A reader writes:
We’re working on a product redesign and as part of the process, it’s been suggested that the team goes offsite for a week to bang out the details. The entire (co-ed) team is supposed to stay in a remote cabin in the mountains, retreat style, where we have to share bedrooms, bathrooms, and close quarters as we’d be living, eating, and working in said cabin for the full week.
I hate this. For several reasons, but most of all right now, I hate it because I’m pregnant. No one wants to share a bedroom with me right now with the amount of times I get up in the middle of the night to pee (TMI, sorry) and also, I don’t want to be out in some remote location far away from a hospital in case anything should happen with the pregnancy.
Our other option is to go to a resort, with individual rooms where we would sleep, modern amenities, and meeting rooms for our working sessions as opposed to working in the living room of some cabin.
Everyone seems to like the cabin idea better except me and one other person. I have mentioned my preferences, but everyone is plowing forward with this cabin idea and I’m stressed.
Any thoughts on how to swing the vote in the other direction without being the annoying pregnant person? Am I the only one who things this cabin thing is a bad idea?
I answer this question over at Inc. today, where I’m revisiting letters that have been buried in the archives here from years ago (and sometimes updating/expanding my answers to them). You can read it here.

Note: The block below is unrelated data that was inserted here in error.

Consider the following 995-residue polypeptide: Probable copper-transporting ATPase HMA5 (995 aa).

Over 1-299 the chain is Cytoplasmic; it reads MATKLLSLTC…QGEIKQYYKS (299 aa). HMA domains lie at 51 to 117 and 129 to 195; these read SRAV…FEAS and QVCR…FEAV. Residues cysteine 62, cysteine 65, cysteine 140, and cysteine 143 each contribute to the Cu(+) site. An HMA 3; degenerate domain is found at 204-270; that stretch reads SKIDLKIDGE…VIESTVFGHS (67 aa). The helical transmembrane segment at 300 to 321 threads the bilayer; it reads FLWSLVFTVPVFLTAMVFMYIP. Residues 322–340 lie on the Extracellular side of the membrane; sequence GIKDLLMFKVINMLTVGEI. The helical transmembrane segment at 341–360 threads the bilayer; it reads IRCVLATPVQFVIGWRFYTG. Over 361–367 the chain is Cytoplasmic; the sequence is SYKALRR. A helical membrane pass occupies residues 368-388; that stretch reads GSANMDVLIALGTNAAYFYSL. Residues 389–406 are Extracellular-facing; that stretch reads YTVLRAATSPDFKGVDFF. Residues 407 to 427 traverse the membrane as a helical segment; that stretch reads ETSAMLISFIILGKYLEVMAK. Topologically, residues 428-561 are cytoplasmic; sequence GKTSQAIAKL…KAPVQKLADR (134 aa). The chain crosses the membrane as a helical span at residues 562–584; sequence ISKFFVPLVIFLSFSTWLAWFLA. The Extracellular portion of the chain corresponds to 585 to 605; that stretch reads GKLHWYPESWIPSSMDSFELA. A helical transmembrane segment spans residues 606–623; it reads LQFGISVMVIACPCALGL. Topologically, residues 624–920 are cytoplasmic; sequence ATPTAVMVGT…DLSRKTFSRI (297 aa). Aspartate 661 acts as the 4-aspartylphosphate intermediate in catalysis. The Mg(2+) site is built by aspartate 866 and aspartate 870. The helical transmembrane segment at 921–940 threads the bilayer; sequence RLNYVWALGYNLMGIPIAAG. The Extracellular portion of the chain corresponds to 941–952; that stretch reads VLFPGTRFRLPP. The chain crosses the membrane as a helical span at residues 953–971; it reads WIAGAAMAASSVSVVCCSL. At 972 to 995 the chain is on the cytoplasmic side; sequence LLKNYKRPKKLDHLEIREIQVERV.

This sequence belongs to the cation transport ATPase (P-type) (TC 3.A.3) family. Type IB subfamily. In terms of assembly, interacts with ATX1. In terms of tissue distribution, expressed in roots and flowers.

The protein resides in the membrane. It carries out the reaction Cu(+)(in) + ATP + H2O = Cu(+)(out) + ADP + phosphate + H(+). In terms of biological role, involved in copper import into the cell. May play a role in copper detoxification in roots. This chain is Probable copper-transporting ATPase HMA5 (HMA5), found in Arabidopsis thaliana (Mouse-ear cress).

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I don’t want to spend a week in a remote cabin with coworkers while I’m pregnant was originally published by Alison Green on Ask a Manager.
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More than four months after the Federal Communications Commission voted to repeal net neutrality rules, the rules are technically still on the books, and we still don't know when they will die their final death.
If you think that's strange, you're not alone. Harold Feld, one of the top experts on telecom law among net neutrality supporters, wrote this week that the situation is "highly unusual." (Feld is a telecom lawyer and senior VP of consumer advocacy group Public Knowledge.)
"There is absolutely no reason for FCC Chairman Ajit Pai to have stretched out this process so ridiculously long," Feld wrote. "It is especially puzzling in light of Pai's insistence that he had to rush through repeal of net neutrality over the objections of just about everyone but the ISPs and their cheerleaders because every day—nay every minute!—ISPs suffer under the horrible, crushing burden of Title II," the FCC statute that governs common carriers.
This video was released Tuesday by Tenafly police.
Sometimes, dashcams and bodycams catch police in their worst behavior. But a video released on Tuesday shows police in Tenafly, New Jersey exercising remarkable restraint in the face of badgering by Caren Turner, a commissioner from the Port Authority of New York and New Jersey. Turner, who was appointed to the position by former Governor Chris Christie, suddenly resigned last week.
"Commissioner Turner's resignation was appropriate given her outrageous conduct," a Port Authority official said in a statement to NJ.com.
Turner's daughter was riding in a friend's car on March 31 when police pulled the car over. Police decided to tow the vehicle after determining that the car's Nevada registration had expired and the driver couldn't produce proof of insurance. Turner was called to pick up the daughter and her friends, but when Turner arrived, she tried to intercede with the police officers. "I'm here as a concerned citizen and friend of the mayor," Turner told the officers. "I take full responsibility for them."